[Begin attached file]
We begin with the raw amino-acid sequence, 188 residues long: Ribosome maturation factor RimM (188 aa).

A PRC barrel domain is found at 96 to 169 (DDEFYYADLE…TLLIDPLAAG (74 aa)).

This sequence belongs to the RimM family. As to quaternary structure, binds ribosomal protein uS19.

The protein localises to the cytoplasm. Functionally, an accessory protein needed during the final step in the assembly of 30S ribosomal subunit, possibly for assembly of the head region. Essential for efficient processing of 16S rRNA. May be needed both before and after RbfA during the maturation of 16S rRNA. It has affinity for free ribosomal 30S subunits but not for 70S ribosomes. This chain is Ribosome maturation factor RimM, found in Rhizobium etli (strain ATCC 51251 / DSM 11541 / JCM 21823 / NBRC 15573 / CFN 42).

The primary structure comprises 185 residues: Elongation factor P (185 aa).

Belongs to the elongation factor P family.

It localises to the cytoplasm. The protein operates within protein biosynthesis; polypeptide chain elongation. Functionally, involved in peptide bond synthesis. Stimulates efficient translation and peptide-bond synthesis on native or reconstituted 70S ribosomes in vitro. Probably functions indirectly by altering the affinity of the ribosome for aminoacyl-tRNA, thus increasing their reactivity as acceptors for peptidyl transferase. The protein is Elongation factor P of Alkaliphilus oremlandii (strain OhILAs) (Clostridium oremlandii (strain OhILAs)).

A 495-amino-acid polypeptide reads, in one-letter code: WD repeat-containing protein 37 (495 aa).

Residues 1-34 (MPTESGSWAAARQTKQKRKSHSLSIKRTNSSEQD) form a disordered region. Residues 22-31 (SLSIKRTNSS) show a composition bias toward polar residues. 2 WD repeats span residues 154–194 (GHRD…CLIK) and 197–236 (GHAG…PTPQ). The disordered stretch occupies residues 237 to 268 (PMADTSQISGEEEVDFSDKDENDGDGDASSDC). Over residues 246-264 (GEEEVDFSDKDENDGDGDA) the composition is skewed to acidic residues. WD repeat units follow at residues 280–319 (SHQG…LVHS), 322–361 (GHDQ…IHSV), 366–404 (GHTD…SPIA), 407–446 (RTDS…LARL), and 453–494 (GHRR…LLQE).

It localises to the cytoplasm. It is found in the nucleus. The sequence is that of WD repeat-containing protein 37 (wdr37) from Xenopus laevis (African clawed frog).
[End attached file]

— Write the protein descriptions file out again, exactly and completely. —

We begin with the raw amino-acid sequence, 188 residues long: Ribosome maturation factor RimM (188 aa).

A PRC barrel domain is found at 96 to 169 (DDEFYYADLE…TLLIDPLAAG (74 aa)).

This sequence belongs to the RimM family. As to quaternary structure, binds ribosomal protein uS19.

The protein localises to the cytoplasm. Functionally, an accessory protein needed during the final step in the assembly of 30S ribosomal subunit, possibly for assembly of the head region. Essential for efficient processing of 16S rRNA. May be needed both before and after RbfA during the maturation of 16S rRNA. It has affinity for free ribosomal 30S subunits but not for 70S ribosomes. This chain is Ribosome maturation factor RimM, found in Rhizobium etli (strain ATCC 51251 / DSM 11541 / JCM 21823 / NBRC 15573 / CFN 42).

The primary structure comprises 185 residues: Elongation factor P (185 aa).

Belongs to the elongation factor P family.

It localises to the cytoplasm. The protein operates within protein biosynthesis; polypeptide chain elongation. Functionally, involved in peptide bond synthesis. Stimulates efficient translation and peptide-bond synthesis on native or reconstituted 70S ribosomes in vitro. Probably functions indirectly by altering the affinity of the ribosome for aminoacyl-tRNA, thus increasing their reactivity as acceptors for peptidyl transferase. The protein is Elongation factor P of Alkaliphilus oremlandii (strain OhILAs) (Clostridium oremlandii (strain OhILAs)).

A 495-amino-acid polypeptide reads, in one-letter code: WD repeat-containing protein 37 (495 aa).

Residues 1-34 (MPTESGSWAAARQTKQKRKSHSLSIKRTNSSEQD) form a disordered region. Residues 22-31 (SLSIKRTNSS) show a composition bias toward polar residues. 2 WD repeats span residues 154–194 (GHRD…CLIK) and 197–236 (GHAG…PTPQ). The disordered stretch occupies residues 237 to 268 (PMADTSQISGEEEVDFSDKDENDGDGDASSDC). Over residues 246-264 (GEEEVDFSDKDENDGDGDA) the composition is skewed to acidic residues. WD repeat units follow at residues 280–319 (SHQG…LVHS), 322–361 (GHDQ…IHSV), 366–404 (GHTD…SPIA), 407–446 (RTDS…LARL), and 453–494 (GHRR…LLQE).

It localises to the cytoplasm. It is found in the nucleus. The sequence is that of WD repeat-containing protein 37 (wdr37) from Xenopus laevis (African clawed frog).